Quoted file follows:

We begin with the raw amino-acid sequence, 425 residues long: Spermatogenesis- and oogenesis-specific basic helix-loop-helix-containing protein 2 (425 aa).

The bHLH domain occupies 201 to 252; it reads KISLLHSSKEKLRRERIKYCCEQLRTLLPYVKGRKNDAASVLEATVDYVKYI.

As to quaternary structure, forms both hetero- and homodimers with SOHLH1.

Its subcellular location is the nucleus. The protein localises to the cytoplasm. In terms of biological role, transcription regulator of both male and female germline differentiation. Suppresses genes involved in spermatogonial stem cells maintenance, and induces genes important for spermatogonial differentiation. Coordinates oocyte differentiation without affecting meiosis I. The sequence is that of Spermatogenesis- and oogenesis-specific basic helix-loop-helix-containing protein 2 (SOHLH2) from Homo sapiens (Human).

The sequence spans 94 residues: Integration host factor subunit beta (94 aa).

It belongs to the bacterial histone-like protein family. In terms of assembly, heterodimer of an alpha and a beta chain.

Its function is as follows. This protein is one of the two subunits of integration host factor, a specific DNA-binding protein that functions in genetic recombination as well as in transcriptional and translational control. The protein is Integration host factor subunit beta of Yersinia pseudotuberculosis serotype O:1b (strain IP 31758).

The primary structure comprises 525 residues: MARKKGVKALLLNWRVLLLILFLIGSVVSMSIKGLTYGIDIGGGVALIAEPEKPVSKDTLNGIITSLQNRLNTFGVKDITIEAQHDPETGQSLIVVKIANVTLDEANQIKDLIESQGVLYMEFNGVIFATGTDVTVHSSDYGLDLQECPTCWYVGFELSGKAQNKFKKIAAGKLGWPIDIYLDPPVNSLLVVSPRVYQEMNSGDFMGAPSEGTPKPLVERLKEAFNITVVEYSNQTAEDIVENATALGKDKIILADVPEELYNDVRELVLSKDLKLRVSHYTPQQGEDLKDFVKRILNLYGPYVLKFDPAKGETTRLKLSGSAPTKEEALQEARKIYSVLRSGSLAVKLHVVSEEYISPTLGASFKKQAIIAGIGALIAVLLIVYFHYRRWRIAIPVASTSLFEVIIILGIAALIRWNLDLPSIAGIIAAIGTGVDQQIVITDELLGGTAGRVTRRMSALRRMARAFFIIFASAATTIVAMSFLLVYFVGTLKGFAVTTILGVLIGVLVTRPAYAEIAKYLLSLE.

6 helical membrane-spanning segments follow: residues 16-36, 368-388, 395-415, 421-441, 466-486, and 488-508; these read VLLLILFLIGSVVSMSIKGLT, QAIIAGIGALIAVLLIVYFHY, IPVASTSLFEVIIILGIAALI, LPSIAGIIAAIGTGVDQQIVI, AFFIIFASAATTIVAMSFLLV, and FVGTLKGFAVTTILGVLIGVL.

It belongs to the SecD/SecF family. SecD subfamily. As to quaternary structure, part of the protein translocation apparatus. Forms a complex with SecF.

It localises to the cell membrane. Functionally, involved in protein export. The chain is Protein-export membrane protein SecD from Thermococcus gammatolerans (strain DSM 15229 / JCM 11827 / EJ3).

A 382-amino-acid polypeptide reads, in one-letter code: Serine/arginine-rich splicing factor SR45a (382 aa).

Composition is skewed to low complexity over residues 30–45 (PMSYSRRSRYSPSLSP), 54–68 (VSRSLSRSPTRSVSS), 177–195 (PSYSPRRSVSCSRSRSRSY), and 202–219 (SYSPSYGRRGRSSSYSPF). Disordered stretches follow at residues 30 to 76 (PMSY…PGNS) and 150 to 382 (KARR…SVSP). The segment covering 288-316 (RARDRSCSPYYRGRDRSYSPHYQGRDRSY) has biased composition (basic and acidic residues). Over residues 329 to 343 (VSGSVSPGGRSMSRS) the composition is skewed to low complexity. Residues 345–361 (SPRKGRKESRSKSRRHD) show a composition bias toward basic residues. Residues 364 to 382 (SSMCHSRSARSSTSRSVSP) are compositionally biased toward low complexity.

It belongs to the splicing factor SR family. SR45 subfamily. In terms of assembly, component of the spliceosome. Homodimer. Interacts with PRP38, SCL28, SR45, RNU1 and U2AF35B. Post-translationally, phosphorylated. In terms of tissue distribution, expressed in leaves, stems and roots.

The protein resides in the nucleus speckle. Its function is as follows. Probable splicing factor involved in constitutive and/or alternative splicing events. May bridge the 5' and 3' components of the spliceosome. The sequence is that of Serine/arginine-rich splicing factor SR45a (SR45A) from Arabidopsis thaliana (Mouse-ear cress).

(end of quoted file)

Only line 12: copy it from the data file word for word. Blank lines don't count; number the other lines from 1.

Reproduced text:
A 382-amino-acid polypeptide reads, in one-letter code: Serine/arginine-rich splicing factor SR45a (382 aa).